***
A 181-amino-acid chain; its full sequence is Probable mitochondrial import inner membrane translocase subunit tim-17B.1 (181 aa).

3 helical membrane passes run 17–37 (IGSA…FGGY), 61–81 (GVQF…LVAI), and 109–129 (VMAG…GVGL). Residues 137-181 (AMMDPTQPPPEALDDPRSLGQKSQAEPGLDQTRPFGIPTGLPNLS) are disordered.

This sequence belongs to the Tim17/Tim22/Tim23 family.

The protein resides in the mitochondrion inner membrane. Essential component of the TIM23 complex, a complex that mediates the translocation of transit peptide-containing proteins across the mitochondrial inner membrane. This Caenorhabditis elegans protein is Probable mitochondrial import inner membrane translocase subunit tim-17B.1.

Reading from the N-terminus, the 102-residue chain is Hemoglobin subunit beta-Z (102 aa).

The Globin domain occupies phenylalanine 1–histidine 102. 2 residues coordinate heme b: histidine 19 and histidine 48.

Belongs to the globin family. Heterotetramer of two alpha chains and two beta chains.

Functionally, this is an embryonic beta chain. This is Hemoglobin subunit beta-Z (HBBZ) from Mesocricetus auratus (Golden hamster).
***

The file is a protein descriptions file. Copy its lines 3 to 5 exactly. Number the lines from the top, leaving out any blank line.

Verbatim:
This sequence belongs to the Tim17/Tim22/Tim23 family.

The protein resides in the mitochondrion inner membrane. Essential component of the TIM23 complex, a complex that mediates the translocation of transit peptide-containing proteins across the mitochondrial inner membrane. This Caenorhabditis elegans protein is Probable mitochondrial import inner membrane translocase subunit tim-17B.1.

Reading from the N-terminus, the 102-residue chain is Hemoglobin subunit beta-Z (102 aa).